You don’t experiment against New Zealand
Or maybe you do. Kidney has picked a team with a new front row, new second row, pretty new back row, new centre partnership and new wings. After the moans and groans that greeted every Six Nations selection, this team is like a breath of fresh air. There’s a chink of sunlight shining through the grey torpor that is the Irish rugby team. Could this be a team that’s fun to watch and support again? Dare we dream?
It’s a selection that indicates Kidney has thrown off the shackles a bit and looked beyond his group of stalwarts, the lads he ‘knows what they can do’. The two biggest undererformers from the Six Nations, D’arcy and O’Callaghan, have been jettisoned – cue sighs of relief from Limerick to Belfast via Dublin.
Into the second row comes Dan Tuohy, who’s been knocking hard for inclusion the whole season, and indeed since the last tour to New Zealand, where he looked international material. It may be 2 years delayed, but he’s going to get a run in the team now by the looks of things. He forms a granite-hard partnership with the increasingly influential Ryan. It ticks a lot of boxes, so long as they can manage the lineout between them, where neither is predominantly a middle-jumper – although Tuohy has some experience there this year when paired with Lewis Stevenson.
The centre partnership excites. The numbers on the shirts are 12 Earls and 13 BOD but don’t expect them to necessarily play that way. They’ll probably mix and match, but we’d expect that BOD is there to deal with the defensive threat of Sunny Bull and will play in the inside channel more often. It defies logic to have Earls’ pace and running stuck in heavy traffic. Conrad Smith is a wily operator – Earls will have his hands full, but he has the football for it.
It’s a curiousity that there are 4 players in the 22 who would tell you their preferred position is outside centre – BOD, Earls, Cave and McFadden. It speaks for the versatility of this generation of backs that they can be accomodated without the squad looking lop-sided.
The wingers are a curious pair. With Bowe and Luke injured, and Trimble’s form tapering towards the end of the season (fatigue?), it’s all change. On the right we’ve Fergus McFadden, fresh from strong performances out wide in two finals in the last month, but something of a heads-down contact magnet and hardly a try-machine.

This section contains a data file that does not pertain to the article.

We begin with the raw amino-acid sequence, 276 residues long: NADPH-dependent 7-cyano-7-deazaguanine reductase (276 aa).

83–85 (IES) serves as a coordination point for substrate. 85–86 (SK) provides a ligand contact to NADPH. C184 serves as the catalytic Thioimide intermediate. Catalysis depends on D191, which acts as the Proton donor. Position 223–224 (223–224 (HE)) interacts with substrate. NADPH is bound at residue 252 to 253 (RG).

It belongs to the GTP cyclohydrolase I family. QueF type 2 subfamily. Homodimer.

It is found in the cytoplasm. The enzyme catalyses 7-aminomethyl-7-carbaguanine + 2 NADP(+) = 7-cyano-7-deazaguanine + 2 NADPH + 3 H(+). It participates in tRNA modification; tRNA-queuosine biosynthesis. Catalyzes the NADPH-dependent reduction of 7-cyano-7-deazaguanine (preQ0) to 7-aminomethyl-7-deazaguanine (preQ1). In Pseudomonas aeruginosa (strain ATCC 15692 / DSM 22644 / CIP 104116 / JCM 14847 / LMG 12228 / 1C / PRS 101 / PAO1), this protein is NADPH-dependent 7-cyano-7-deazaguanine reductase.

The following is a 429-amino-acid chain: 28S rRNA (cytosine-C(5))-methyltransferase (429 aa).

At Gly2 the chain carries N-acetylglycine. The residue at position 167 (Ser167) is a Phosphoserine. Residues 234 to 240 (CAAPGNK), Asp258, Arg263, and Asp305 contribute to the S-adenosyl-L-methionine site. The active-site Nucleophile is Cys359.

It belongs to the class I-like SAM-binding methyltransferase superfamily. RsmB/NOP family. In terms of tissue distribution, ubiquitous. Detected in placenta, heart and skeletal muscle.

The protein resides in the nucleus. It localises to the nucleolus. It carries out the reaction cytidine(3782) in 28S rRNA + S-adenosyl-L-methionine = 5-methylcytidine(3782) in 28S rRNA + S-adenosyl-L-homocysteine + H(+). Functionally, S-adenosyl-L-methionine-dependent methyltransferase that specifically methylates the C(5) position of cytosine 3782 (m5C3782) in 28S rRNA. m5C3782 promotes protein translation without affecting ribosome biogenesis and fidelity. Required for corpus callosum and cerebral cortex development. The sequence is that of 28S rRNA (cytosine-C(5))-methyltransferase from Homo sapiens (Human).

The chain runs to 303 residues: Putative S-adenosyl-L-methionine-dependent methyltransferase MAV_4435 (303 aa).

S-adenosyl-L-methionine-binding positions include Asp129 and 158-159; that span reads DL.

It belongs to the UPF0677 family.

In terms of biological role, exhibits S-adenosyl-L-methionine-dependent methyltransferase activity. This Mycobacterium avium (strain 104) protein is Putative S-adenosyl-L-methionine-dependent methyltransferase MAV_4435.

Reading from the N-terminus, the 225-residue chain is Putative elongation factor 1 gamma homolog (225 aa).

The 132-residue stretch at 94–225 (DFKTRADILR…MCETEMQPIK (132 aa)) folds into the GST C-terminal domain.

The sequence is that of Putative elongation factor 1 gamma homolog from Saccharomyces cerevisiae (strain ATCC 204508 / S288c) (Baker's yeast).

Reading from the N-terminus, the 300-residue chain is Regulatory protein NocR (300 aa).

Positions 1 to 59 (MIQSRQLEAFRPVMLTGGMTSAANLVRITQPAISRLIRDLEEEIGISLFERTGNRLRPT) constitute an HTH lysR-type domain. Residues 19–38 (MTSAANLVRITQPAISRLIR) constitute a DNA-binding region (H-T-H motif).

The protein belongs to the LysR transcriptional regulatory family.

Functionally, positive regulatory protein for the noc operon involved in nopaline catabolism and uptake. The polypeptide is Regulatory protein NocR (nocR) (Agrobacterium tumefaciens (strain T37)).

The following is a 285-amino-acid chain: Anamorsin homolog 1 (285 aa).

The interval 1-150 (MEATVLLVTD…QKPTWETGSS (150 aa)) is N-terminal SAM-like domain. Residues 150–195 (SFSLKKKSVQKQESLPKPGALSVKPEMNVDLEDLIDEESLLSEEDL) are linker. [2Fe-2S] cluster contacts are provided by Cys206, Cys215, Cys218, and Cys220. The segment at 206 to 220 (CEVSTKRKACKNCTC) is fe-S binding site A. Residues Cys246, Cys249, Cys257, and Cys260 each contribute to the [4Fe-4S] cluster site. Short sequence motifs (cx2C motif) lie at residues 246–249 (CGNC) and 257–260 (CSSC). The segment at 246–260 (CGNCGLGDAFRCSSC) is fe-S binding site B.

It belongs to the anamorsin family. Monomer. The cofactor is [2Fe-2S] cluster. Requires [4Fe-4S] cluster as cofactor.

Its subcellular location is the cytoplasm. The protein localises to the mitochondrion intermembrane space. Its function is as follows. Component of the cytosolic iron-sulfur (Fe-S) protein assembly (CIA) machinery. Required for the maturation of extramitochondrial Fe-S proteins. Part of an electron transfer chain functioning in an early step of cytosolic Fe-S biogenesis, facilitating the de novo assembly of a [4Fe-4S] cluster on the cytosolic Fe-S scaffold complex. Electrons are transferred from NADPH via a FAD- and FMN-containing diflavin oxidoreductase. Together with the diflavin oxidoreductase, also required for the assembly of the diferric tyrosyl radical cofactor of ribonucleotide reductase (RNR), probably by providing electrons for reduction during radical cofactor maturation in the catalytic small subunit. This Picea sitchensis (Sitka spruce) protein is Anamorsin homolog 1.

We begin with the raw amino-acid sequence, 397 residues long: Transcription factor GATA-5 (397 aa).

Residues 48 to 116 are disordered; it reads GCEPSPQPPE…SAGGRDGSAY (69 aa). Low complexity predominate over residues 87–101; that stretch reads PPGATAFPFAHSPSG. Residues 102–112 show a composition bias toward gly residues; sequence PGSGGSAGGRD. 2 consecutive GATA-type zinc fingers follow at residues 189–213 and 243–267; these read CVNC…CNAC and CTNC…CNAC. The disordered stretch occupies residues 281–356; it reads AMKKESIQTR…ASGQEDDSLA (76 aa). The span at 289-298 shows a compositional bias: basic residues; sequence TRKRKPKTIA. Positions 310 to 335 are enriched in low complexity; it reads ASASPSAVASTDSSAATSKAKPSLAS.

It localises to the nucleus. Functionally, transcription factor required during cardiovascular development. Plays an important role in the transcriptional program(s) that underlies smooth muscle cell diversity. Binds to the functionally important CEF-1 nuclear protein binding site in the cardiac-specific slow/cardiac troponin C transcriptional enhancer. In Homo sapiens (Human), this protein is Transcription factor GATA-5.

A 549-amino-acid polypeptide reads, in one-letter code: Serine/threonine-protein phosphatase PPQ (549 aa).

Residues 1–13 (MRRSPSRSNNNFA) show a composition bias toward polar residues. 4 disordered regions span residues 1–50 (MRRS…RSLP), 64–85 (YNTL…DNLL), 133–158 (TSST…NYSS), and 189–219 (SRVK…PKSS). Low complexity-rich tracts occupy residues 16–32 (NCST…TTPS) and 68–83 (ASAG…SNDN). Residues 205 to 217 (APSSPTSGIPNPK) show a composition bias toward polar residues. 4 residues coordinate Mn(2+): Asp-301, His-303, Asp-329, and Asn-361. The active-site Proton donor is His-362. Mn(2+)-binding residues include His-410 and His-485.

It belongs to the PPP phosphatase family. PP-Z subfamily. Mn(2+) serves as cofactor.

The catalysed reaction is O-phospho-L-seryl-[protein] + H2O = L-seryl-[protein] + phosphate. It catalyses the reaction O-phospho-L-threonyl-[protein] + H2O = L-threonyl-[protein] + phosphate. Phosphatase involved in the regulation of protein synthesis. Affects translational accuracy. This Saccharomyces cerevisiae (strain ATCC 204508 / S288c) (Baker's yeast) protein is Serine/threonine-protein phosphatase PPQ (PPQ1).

Simon Zebo will split the jury on the left. His pace and finishing are top drawer, but he is defensively suspect, both positionally and in the tackle. Many would prefer Craig Gilroy or even Dave Kearney. But at the very least, it’s a ballsy call that has attack, rather than defensive solidity in mind. You feel that if they wanted McFadden on one wing, they need to balance it up with an out and out finisher on the other. It’s a seat of the pants selection, but hey, we’ve moaned about Deccie’s conservatism for a long time, so let’s see how it plays out.
In the tight, Ross’ injury leaves the coaching team with little choice but to turn to Ulster reserve Declan Fitzpatrick. He’s in the Ross mould in that he can scrummage well, but will offer little around the park – and Amen to that. The set piece is king. His performances against Edinburgh in the Heineken Cup semi-final and Leinster in the Pro12 have catapulted him to the top of an admittedly short queue. Still, it’s John Afoa’s reserve in one team, and the man John Afoa couldn’t shift in the other – eek.
We have a bone of contention at scrum-half, where Reddan is once again the easiest man in the country to drop – he could be closing in on Mick Galwey and Mike Catt’s record by the time he hangs up his ickle boots. Conor Murray has had an indifferent season, and if Ireland are to make the most of a backline that teems with strike runners, he must deliver quick, accurate service and get Sexton moving onto the ball in the manner to which we’ve become accustomed when watching Leinster. Maybe with proper carriers in front of him, Murray will concentrate on getting the ball out – he should watch videos of last year’s Pro12 final all week!
If we’re to quibble, it’s at the lack of an overarching philosophy of selection, a grand vision. Kidney has gone from being totally resistant to change to suddenly throwing debutants in at the deep end. There are shades of the 2009 Autumn series / 2010 Six Nations when Mike Ross and Sean O’Brien went from being completely ignored to playing 80 minutes of every game. We seem to lurch from one series to the next. Dan Tuohy couldn’t even make the training squad in the Six Nations, in spite of his form being every bit as impressive then as now. Wouldn’t it be easier for him to be starting his first game with a little Six Nations experience under his belt?
But as the saying goes, we are where we are, and we can only move forward from here. Kidney has shown that he can drop his favourites, he can pick on form, and he can pick a team that excites, on paper anyway. Now the trick is transferring that to the pitch, with only the world champions in their way. We would hope that the new faces are afforded some slack
if when the Kiwis win at a canter.